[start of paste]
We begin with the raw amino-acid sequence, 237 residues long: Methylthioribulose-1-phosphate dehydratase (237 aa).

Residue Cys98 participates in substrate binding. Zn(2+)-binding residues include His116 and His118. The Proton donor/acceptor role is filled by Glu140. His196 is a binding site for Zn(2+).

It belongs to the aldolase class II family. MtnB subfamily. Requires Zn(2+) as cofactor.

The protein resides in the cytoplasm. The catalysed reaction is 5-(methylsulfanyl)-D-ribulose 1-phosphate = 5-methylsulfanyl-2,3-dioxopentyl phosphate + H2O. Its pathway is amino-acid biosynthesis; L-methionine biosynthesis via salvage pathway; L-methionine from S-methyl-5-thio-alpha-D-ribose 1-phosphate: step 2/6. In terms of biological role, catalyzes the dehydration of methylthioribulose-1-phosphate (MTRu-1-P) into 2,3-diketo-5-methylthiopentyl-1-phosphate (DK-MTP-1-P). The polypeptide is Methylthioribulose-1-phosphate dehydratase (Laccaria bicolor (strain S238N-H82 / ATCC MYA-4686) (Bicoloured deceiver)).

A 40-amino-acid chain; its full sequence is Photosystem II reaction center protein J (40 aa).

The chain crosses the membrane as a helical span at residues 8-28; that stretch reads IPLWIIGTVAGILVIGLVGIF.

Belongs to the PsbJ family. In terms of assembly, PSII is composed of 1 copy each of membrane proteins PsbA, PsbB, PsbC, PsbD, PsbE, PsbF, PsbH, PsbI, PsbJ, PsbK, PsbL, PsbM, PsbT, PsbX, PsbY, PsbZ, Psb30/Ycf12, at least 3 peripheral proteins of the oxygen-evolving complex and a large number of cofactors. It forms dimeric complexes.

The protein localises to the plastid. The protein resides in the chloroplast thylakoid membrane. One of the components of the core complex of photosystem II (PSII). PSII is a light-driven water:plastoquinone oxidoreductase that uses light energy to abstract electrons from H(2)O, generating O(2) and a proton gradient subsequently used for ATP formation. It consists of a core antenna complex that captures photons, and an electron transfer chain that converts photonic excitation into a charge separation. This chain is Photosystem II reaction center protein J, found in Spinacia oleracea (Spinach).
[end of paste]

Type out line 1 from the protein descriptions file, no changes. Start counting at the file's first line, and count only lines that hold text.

We begin with the raw amino-acid sequence, 237 residues long: Methylthioribulose-1-phosphate dehydratase (237 aa).